College stars to NBA? Scoring is great, but can he defend?

College stars to NBA? Scoring is great, but can he defend?

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Oral Roberts’ Max Abmas won the NCAA scoring title as a sophomore, averaging 24.5 points and he helped his team become the second No. 15 seed in history to reach the Sweet 16.

He’s also been among the nation’s top scorers the past two seasons, averaging 22 points this year near the top of Division I.

His resume, like those of several top players in the college ranks this season, looks great. But is it worthy of the NBA? This is where the Rockwell, Texas native has a lot to prove, and he’s not the only one. A number of players with eye-catching numbers may or may not make it to the top league in the world.

At just 6 feet tall and 175 pounds, Abmas is said to be among the smallest guards in the NBA, so showing he can defend as well as score will be a necessity.

“The size aspect can make me an underdog for sure, but it’s kind of something I’ve dealt with all my life, even coming out of high school and not being really heavily recruited,” Abmas said. “A lot of coaches probably thought I was too small.”

The way this unfolds could force Abmas to execute Plan B: He earns a degree in biomedical engineering with plans to pursue a career in forensics after his playing career.

JAKE STEPHENS, 7-0, 275, Chattanooga

A four-year starter at VMI, this graduate student stands out from the other greats on the draft boards because he’s an “incredible shooter” from 3-pointers, according to Ryan Blake, director of scouting for the NBA. Stephens has 42 3s this season on 41% shooting, and he’s also averaging 2.35 blocks and 10.2 rebounds.

“The problem is, he’s not that mobile,” Blake said, which could have teams concerned that he can’t hold his own against big, athletic men on the defensive end. “He’s so smart and he can pass the ball. If he was really good at athletics, he’d be a lottery pick.

DREW TIME, 6-10, 235, Gonzaga

AP All-American for the past two seasons, Timme has been a big reason No. 12 Gonzaga has lived near the top of the standings. He’s averaging 21.4 points and shooting 61%, but isn’t shooting many 3s (2 of 18) and isn’t a dominant rebounder (7.5 rpg) even in the mediocre West Coast Conference.

What he does have, however, is a high basketball IQ and a knack for stepping up at the critical moment.

“You look, take a pie chart and plot all these things,” Blake said. “The guy knows how to play. He can score. He can defend, but can he defend at the top level? Can he defend against stronger and faster players? Those will be the questions that need to be answered and that’s probably why he hasn’t left yet.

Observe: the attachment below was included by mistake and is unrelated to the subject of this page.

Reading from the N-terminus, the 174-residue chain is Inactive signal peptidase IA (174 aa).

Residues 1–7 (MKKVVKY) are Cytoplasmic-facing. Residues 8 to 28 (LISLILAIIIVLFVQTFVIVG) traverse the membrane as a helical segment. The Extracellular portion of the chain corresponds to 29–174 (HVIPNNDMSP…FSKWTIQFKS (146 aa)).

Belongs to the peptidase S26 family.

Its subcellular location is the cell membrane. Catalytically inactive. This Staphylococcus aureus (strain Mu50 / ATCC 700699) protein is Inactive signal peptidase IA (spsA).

Timme’s endorsement earnings are believed to be at least close to the $200,000 to $500,000 NBA rookies can earn on two-way contracts.

Timme could return to the Zags next season thanks to the NCAA giving every player in the COVID-19 years an option for an additional year. His projected position in the draft could be key as contracts for first-round picks are guaranteed; second-round contracts are not.

ANTONY DAVIS, 6-1, 165, Detroit Mercy

The NCAA scoring leader this season (26 per game) broke Wofford’s Division I Fletcher Magee record of 509 career 3-pointers, then beat John Grotberg of Grinnell’s mark of 526 in all the splits.

On Wednesday, Davis has 534 3s and ranks second on the NCAA scoring list with 3,332 career points, second only to LSU’s Pete Maravich (3,667).

Maravich has set his mark in just three seasons: Davis is in his fifth year with at least nine games to play and would need to average more than 37 points to catch Maravich.

“He can shoot. He can score. He’s the son of a trainer. Lots of qualities,” Blake said of the 6-1 son of Titans coach Mike Davis. “I like the kid. He’ll be a guy who can be more of a playmaker, distributor, defender.

Davis seems to have the tools – he and Saint Peter’s Keydren Clark are the only players in history with 3,000 points and 500 assists.

Blake and his team are inviting 64 players to the three-day Portsmouth Invitational in Virginia. Not the draft-eligible must-have players, the guests are the ones who deserve closer scrutiny against better competition.

The four-day, 12-game tournament in April is attended by scouts from the NBA and international leagues. The organizers guarantee that at least five players will then be invited to the Chicago NBA reaper, where many of the best players in the draft group will face off.

AP College Basketball: and and

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